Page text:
The Dos and Don’ts of Curing Concrete

BEST PRACTICE CURING CONCRETE

You may rightly consider concrete to be one of the most durable and attractive construction materials around, but did you know that everything you do after pouring has just as much impact on its strength as the mixing process? In fact, the chemical reaction between cement and water that binds sand and gravel together to make concrete takes nearly 28 days to fully complete. During this process, which is known as hydration, you want to keep moisture in the concrete. Otherwise, water evaporating too quickly from the surface—which can happen easily outdoors and in direct sun—will weaken the finished product with stresses and cracking

Controlling the moisture content and the temperature of the new concrete for the first several days through curing take top priority. By giving concrete mix extra attention during this period rather than walking away as soon as it’s poured, you can increase the structural integrity of the concrete and make it more resistant to future cracking. 

DO SPRAY NEW CONCRETE WITH WATER.

One of the most common methods for curing concrete is to hose it down frequently with water—five to 10 times per day, or as often as you can—for the first seven days. Known as “moist curing,” this allows the moisture in the concrete to evaporate slowly. Moist-cured concrete can be up to 50 percent stronger than concrete that was cured without being dampened

Controlling the moisture content and the temperature of the new concrete for the first several days through curing take top priority. By giving concrete mix extra attention during this period rather than walking away as soon as it’s poured, you can increase the structural integrity of the concrete and make it more resistant to future cracking. 

DO POND CURE CONCRETE SLABS.

Controlling the moisture content and the temperature of the new concrete for the first several days through curing take top priority. By giving concrete mix extra attention during this period rather than walking away as soon as it’s poured, you can increase the structural integrity of the concrete and make it more resistant to future cracking. 

DON’T PAINT OR STAIN CONCRETE
IN THE FIRST MONTH

Any paint or stain applied to young concrete while it’s still hardening can be negatively affected by residual moisture or the changing chemical content in the concrete. It takes about a month for all of the water to get used up in the hydration process.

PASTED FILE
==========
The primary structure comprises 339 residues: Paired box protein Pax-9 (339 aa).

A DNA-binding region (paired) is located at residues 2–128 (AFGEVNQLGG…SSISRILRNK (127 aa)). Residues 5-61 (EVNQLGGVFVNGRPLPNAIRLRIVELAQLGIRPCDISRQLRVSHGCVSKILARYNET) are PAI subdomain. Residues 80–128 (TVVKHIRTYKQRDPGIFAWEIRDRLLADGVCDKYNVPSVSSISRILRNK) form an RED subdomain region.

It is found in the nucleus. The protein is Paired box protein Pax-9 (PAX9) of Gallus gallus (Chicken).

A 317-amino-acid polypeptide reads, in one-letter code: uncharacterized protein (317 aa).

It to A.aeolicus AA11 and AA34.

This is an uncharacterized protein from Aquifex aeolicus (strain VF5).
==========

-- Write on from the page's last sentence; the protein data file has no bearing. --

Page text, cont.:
PLASTERING BEST PRACTICE

  • Start plastering only after you’ve watered the laterite or bricks completely.

  • Mix cement and sand in the ratio of 1:6 (1 cement: 6 sand) for inner plastering of bricks or laterite. And for outer plastering mix it in the ratio of 1:4.

  • On a wall never do plastering of thickness more than 12mm 

  • At one go, avoid plastering of more than 12mm thickness.

  • On concrete do not do plastering of more than 6mm thickness.

  • Do not plaster on concrete without hacking.

  • Plastering on concrete should be in the ratio of 1:3.

  • Use a mesh while plastering the electric and water pipes, and concrete masonry joints.

  • You must do the curing for at least 14 days, continuously.

  • If too much water is used, concrete loses its strength thereby segregation of cement & sand occurs which should be taken care of while mixing the concrete.

CONCRETE AND LATERITE/BRICK JUNCTION

The GI mesh is fixed at the block work and concrete structure junction to avoid formation of cracks during temperature variation due to difference in thermal expansion of these materials. Due to different coefficients of thermal expansion for Concrete and block masonry, cracks may develop in the plaster at the junctions. Galvanized Iron mesh rolls of 200mm width is fixed to increase the tensile strength of plastering to reduce the cracks. The gap if any between the column or beam bottom and the  masonry should be well packed with masonry mortar. The mesh should be 200mm in width so that the mesh can cover 100mm on either side of the junction.  The GI mesh is then fixed rigidly over the junction using nails and square washers. Once the mesh is fixed over the junction it is plastered/packed with rich cement mortar to a suitable thickness such that a minimum of 6 to 8mm plastering thickness. Finally curing should be ensured at least 2 to 3 days before starting regular plastering.

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